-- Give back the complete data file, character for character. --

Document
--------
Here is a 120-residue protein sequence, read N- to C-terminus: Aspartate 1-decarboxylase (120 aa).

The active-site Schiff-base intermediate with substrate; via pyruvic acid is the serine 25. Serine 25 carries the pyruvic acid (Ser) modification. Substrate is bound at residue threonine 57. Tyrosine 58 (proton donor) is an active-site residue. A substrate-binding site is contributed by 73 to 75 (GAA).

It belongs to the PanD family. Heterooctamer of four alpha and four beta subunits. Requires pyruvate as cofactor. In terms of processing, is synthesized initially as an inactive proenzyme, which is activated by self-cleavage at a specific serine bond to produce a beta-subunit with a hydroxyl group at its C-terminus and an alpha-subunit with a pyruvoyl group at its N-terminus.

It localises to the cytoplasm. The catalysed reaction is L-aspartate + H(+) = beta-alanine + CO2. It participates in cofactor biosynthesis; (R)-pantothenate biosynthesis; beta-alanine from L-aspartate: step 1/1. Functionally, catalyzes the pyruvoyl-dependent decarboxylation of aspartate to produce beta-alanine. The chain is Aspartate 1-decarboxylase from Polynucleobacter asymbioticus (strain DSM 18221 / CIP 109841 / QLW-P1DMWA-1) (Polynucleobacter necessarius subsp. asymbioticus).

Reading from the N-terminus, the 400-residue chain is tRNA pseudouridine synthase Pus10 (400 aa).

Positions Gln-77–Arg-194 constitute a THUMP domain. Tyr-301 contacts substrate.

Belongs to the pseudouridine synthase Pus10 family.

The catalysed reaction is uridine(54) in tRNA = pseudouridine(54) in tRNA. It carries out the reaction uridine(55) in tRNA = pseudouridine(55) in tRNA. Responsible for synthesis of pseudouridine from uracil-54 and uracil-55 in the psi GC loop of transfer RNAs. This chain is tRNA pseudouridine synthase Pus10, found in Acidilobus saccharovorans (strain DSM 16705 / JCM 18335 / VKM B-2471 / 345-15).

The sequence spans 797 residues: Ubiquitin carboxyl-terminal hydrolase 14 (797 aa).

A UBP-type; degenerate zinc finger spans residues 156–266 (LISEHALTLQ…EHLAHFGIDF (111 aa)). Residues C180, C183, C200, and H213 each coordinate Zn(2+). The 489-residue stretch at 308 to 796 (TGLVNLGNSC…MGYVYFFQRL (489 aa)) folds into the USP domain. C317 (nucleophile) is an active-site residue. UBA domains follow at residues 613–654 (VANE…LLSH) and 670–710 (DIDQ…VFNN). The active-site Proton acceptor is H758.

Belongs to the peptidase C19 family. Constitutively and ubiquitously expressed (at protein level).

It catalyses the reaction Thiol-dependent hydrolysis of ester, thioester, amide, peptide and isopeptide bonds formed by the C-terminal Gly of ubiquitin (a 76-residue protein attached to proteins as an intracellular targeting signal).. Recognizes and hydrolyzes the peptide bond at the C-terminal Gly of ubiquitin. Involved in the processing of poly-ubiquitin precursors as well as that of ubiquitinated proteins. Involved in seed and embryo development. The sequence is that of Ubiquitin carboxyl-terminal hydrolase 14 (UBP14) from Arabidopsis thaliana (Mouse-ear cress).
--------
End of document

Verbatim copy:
Here is a 120-residue protein sequence, read N- to C-terminus: Aspartate 1-decarboxylase (120 aa).

The active-site Schiff-base intermediate with substrate; via pyruvic acid is the serine 25. Serine 25 carries the pyruvic acid (Ser) modification. Substrate is bound at residue threonine 57. Tyrosine 58 (proton donor) is an active-site residue. A substrate-binding site is contributed by 73 to 75 (GAA).

It belongs to the PanD family. Heterooctamer of four alpha and four beta subunits. Requires pyruvate as cofactor. In terms of processing, is synthesized initially as an inactive proenzyme, which is activated by self-cleavage at a specific serine bond to produce a beta-subunit with a hydroxyl group at its C-terminus and an alpha-subunit with a pyruvoyl group at its N-terminus.

It localises to the cytoplasm. The catalysed reaction is L-aspartate + H(+) = beta-alanine + CO2. It participates in cofactor biosynthesis; (R)-pantothenate biosynthesis; beta-alanine from L-aspartate: step 1/1. Functionally, catalyzes the pyruvoyl-dependent decarboxylation of aspartate to produce beta-alanine. The chain is Aspartate 1-decarboxylase from Polynucleobacter asymbioticus (strain DSM 18221 / CIP 109841 / QLW-P1DMWA-1) (Polynucleobacter necessarius subsp. asymbioticus).

Reading from the N-terminus, the 400-residue chain is tRNA pseudouridine synthase Pus10 (400 aa).

Positions Gln-77–Arg-194 constitute a THUMP domain. Tyr-301 contacts substrate.

Belongs to the pseudouridine synthase Pus10 family.

The catalysed reaction is uridine(54) in tRNA = pseudouridine(54) in tRNA. It carries out the reaction uridine(55) in tRNA = pseudouridine(55) in tRNA. Responsible for synthesis of pseudouridine from uracil-54 and uracil-55 in the psi GC loop of transfer RNAs. This chain is tRNA pseudouridine synthase Pus10, found in Acidilobus saccharovorans (strain DSM 16705 / JCM 18335 / VKM B-2471 / 345-15).

The sequence spans 797 residues: Ubiquitin carboxyl-terminal hydrolase 14 (797 aa).

A UBP-type; degenerate zinc finger spans residues 156–266 (LISEHALTLQ…EHLAHFGIDF (111 aa)). Residues C180, C183, C200, and H213 each coordinate Zn(2+). The 489-residue stretch at 308 to 796 (TGLVNLGNSC…MGYVYFFQRL (489 aa)) folds into the USP domain. C317 (nucleophile) is an active-site residue. UBA domains follow at residues 613–654 (VANE…LLSH) and 670–710 (DIDQ…VFNN). The active-site Proton acceptor is H758.

Belongs to the peptidase C19 family. Constitutively and ubiquitously expressed (at protein level).

It catalyses the reaction Thiol-dependent hydrolysis of ester, thioester, amide, peptide and isopeptide bonds formed by the C-terminal Gly of ubiquitin (a 76-residue protein attached to proteins as an intracellular targeting signal).. Recognizes and hydrolyzes the peptide bond at the C-terminal Gly of ubiquitin. Involved in the processing of poly-ubiquitin precursors as well as that of ubiquitinated proteins. Involved in seed and embryo development. The sequence is that of Ubiquitin carboxyl-terminal hydrolase 14 (UBP14) from Arabidopsis thaliana (Mouse-ear cress).